Monday 2 November 2020 7:00 am

Racing against time: The UK-US trade deal and the 2020 election

WASHINGTON, D.C. – International trade secretary Liz Truss recently made it clear that the UK needed to close a US trade deal by mid-2021 if it was going to happen any time soon. In July, the US government’s Trade Promotion Authority -which allows trade deals to be passed through Congress without being amended – will expire.

Read more: NHS should be on the table in UK-US trade talks, says senior US Senator

Donald Trump and Boris Johnson’s friendly relationship has been seen as potentially holding the key for unlocking a deal before this looming deadline. A source inside the UK’s embassy in Washington told City A.M. that the bulk of a deal could be negotiated by the end of the year while Trump will still be in office, regardless of tomorrow’s election result.

The UK has indeed said talks are now in an “intensified” phase with texts being prepared by negotiators, however several areas are believed to be holding up serious progress.

The US wants to open up its massive agricultural industry to export more to Britain, however this would require the UK to accept America’s food standards – something Truss has said she will not do.

Before the Open newsletter: Start your day with the City View podcast and key market data

US lawmakers have also said they will not accept a deal while the UK’s new digital services tax – which taxes Silicon Valley giants on revenues they make from British customers – is in place.

The NHS’ role in trade talks is also a point of contention, with the US reportedly seeking to increase access for the country’s pharmaceutical giants – also something Truss has said is off the table.

Iowa Republican Senator Chuck Grassley, chair of the Senate Committee on Finance which approves all trade deals, said he still believed it was possible to get a deal done before the Trade Promotion Authority ended.

“I believe that even a Biden administration will want to deal with the UK and I don’t think the economy of the UK and the United States are so much different that things Democrats might be demanding in a new TPA would be an issue,” he said.

Grassley also stoked fears about including the NHS in talks, telling City A.M. that the NHS should be on the table.

His comments, originally reported last week, sparked outrage from Jeremy Corbyn on Twitter and a public rebuke from Truss.

Read more: Can Boris Johnson forge a special relationship with Joe Biden?

“I would hope that the National Health service would be open to some competitive approach that would benefit our pharmaceutical companies,” he said.

Many British commentators have said any prospect of a deal could evaporate if Joe Biden wins the US election next week as is widely expected. Biden is not a supporter of Brexit, unlike Trump, and he has recently warned Johnson that any breach of the Belfast Good Friday Agreement would lead to serious backlash from Washington.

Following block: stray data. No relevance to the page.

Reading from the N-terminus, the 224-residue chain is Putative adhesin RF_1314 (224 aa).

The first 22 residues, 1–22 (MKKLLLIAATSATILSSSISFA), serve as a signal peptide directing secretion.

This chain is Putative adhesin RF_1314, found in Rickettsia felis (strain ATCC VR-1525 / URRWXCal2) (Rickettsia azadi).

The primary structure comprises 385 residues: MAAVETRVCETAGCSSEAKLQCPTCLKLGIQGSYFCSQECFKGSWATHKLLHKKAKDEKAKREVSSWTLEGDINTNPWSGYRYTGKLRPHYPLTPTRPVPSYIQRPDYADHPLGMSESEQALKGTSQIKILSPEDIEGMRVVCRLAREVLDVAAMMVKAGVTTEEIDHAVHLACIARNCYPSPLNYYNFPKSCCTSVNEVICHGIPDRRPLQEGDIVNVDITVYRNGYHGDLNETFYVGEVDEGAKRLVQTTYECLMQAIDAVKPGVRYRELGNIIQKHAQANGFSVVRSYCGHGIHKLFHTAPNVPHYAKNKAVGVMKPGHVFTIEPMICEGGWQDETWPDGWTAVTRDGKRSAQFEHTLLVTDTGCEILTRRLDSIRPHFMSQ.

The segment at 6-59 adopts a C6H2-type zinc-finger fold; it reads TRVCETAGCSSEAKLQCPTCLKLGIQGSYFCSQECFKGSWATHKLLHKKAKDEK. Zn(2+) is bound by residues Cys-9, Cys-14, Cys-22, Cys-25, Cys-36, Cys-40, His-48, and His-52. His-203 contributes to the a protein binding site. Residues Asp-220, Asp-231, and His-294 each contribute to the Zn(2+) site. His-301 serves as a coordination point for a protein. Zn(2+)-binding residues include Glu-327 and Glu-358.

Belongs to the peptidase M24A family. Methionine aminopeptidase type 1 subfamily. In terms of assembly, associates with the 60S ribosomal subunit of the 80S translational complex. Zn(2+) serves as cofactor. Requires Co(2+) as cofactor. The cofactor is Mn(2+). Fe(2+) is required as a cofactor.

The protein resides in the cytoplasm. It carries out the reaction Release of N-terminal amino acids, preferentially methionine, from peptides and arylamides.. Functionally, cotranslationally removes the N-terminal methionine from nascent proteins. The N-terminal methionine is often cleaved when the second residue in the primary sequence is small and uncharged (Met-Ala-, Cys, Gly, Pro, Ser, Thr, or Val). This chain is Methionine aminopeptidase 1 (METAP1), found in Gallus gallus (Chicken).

The Prime Minister recently introduced legislation that would breach the Withdrawal Agreement, as it pertains to Northern Ireland, if the UK leaves the EU’s single market and customs union without a deal on 31 December. Brussels has said that this could constitute a breach of the Good Friday Agreement.

Biden’s economic plan is also centred around a “Made in America” initiative, leading many to speculate that he will be more protectionist in office if he wins.

However, Westwood Capital investment banker and economics pundit Dan Alpert believes the UK may be more likely to get a deal with Biden than Trump.

Read more: US election: Washington DC braces for post-election civil unrest

He said the President’s unpredictable nature meant it would be hard to ever broker a deal with him.

“The primary differential between a Trump administration and a Biden administration is that I think the UK can actually get something done with the US under a Biden administration,” he said.

Alpert speculated that Biden may be more willing to alter rules around food standards, which would make a deal with the UK easier.

“I’m not saying we’re going to do away with chlorinated chicken overnight, but the idea of perhaps addressing the issue in a more constructive way…is I think far more likely under a Democratic administration than it is under the Republicans,” he said. 

It may be that regardless of the election result that a UK-US trade deal is unlikely to happen before mid-2021.

Trump’s language around trade is often about “winning” or “getting screwed” as we have seen with his rhetoric on the US’ relationship with China and the EU.

Any trade deal he would agree to with the UK would be heavily swayed in the US’ favour and it is unlikely Downing Street would concede to this, despite Johnson being desperate to sign post-Brexit deals.

Matthias Matthjis, research fellow at the Council on Foreign Relations think tank, said: “In a very parochial way, because Boris Johnson and Trump have this personal rapport and because Trump is a supporter of Brexit there is reason to think a Trump victory would be good for the Johnson administration, but I think in the end he’s so unpredictable and it’s unlikely to get this amazing trade deal from Trump.

“He doesn’t give presents.”

Biden, meanwhile, will have to deal with a multitude of domestic crises in his first six months if he wins the election, which will likely push trade deals well down his agenda.

Read more: US election: Trumpism won the argument on US economic policy

“I don’t think there’s going to be any big trade deals between the US and EU or between the UK and US in the next administration, it’s just not a priority,” Matthjis said.

“I think his priorities will be overwhelmingly domestic – coronavirus, the economy and race relations.

“For the UK my sense is that for Johnson…in the end the levelling up agenda is also more important and so having chlorine chickens available at lower prices…I don’t think there are clear wins there.”